Sunday 2 November 2014

October ends, November begins

So that was October.... It flew by - and now we're into November. Autumn is running out.

I've been scanning the pressure charts all week, things were changing, but by Wednesday afternoon I had decided to take Thursday off work. A good decision as the easterly wind and overnight rain brought a lot of migrants in. It wasn't a classic fall, or even a fall, but it was exciting.

A bright start gave way to a short spell of rain. Once that cleared, I got out for a proper wander. By now, thrushes were piling overhead, in flocks of about 70-100, mainly redwings with a few fieldfares. They were mostly high and just kept going west. Some of the later arrivals rested on top of the bushes for a while but were soon off, inland.There were a handful of woodcock in the bushes, exploding out as  walked through.

The forecast had been for strong winds, but they didn't materialise, so I could have had some nets up, but it was too late. It was unseasonably mild, 18 degrees C according to the car. There had been an influx of blackbirds, but no song thrushes and there were plenty of wrens, robins and dunnocks.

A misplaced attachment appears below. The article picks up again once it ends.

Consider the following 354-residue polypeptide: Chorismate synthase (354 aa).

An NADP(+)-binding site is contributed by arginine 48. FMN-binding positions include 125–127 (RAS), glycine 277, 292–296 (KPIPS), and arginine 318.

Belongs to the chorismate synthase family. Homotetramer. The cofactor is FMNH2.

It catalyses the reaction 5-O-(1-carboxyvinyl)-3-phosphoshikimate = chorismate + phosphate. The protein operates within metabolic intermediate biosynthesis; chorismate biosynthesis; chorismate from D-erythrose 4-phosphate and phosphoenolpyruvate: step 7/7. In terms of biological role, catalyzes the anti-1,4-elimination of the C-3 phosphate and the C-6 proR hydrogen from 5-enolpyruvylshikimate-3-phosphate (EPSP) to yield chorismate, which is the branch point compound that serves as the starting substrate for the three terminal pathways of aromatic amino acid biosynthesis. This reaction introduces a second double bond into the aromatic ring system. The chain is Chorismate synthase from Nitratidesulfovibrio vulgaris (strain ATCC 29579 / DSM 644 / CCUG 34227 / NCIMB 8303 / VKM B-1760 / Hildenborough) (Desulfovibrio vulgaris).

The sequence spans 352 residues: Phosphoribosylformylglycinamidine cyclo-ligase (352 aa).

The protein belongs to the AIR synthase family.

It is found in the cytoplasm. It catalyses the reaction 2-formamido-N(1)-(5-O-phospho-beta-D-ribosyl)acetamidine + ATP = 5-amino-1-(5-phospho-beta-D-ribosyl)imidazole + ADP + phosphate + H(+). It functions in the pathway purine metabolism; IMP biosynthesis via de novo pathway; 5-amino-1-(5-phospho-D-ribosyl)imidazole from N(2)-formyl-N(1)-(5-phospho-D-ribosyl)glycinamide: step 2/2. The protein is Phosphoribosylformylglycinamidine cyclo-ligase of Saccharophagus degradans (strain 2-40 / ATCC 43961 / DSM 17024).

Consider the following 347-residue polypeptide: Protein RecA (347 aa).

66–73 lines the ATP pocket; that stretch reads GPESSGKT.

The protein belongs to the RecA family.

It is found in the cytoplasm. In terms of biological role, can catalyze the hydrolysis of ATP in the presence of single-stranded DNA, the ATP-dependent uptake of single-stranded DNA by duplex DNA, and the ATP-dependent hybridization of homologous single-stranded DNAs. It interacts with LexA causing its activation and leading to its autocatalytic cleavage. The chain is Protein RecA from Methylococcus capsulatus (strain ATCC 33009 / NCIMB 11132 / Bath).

I saw my first bullfinch of the year, just a fly-through,a male, piping as it went. Bullfinch is a scarce bird at Druridge, not annual by any means.

On the pool, there had been a inundation of goldeneye, I counted at least 26 and six black-tailed godwits flew over calling.

No birding on Saturday due to the Toon being at home with an early kick-off which all led to a later start this morning.

There was still a couple of woodcock about and three song thrushes in the plantation were indicative of an over-night arrival. There were one or two redwings still and a handful of blackbirds, but they've mainly headed out west.

The water rails have been very vocal the last few days, on the edge of the big pool by the phragmites bed. I spooked one, a juvenile, which flew off without calling.

169 bullfinch

PWC Score 261

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